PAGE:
One more thing to add to the discussion, try going to a chiropractor, they actually can work wonders and believe it or not, they may see something that a regular doctor cannot, Why? Because that is their specialty. Some people say they are a load of crap, but I honestly can tell you they work.

my son develops pain and stiffness when he squats. his trainer who is a physical therapist who is an expert in spinal rehab and trains major league players took him completely off squats 2 years ago. he only uses machines @ a club for lower body and does all core/ab work with the spine supported. he has had no further trouble and is considered one of the strongest players in the 2011 class.

anyone who tells you you must squat to become strong is mistaken. you can do it with machines if necessary. our trainer’s philosophy is strengthen the muscle in the planes it grows, train it in the planes you will use it.

and there is a limit to how much you can train. if you over-do it you are @ sub-maximum performance. he doesn’t do more than 3 different exercises targeting the same muscle group and always strengthens both sides.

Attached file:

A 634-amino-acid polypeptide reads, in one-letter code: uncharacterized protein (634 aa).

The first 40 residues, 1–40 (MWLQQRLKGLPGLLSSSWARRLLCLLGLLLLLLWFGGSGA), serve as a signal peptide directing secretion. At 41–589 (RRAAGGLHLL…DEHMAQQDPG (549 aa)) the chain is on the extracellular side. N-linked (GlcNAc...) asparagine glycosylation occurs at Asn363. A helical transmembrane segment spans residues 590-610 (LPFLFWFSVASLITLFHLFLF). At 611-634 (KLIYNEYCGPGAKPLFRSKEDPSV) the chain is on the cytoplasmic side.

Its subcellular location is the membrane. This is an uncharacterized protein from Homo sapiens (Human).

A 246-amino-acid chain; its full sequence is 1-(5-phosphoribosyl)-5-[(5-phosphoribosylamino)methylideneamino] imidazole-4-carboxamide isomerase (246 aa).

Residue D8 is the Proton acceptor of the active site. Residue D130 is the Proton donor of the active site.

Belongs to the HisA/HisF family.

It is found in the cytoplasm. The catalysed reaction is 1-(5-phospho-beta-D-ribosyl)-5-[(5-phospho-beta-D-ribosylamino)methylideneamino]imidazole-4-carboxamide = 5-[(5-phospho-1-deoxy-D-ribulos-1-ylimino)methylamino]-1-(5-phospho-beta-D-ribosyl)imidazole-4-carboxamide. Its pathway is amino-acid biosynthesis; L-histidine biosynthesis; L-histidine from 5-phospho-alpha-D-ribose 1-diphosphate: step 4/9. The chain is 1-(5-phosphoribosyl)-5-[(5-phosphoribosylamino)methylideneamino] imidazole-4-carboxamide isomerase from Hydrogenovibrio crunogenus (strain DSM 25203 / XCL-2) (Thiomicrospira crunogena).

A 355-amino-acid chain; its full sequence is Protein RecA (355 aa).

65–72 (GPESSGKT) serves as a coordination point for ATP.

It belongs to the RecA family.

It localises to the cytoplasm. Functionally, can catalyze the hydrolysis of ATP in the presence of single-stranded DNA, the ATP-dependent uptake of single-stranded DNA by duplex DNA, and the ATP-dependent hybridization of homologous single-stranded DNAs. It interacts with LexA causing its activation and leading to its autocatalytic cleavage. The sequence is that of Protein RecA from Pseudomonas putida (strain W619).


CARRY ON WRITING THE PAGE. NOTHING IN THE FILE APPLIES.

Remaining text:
a common imbalance is your quads are stronger than your hamstrings. after 2 years my guy does just as much with his hamstrings as he does with his quads. very important for a catcher

[quote=“dusty delso”]my son develops pain and stiffness when he squats. his trainer who is a physical therapist who is an expert in spinal rehab and trains major league players took him completely off squats 2 years ago. he only uses machines @ a club for lower body and does all core/ab work with the spine supported. he has had no further trouble and is considered one of the strongest players in the 2011 class.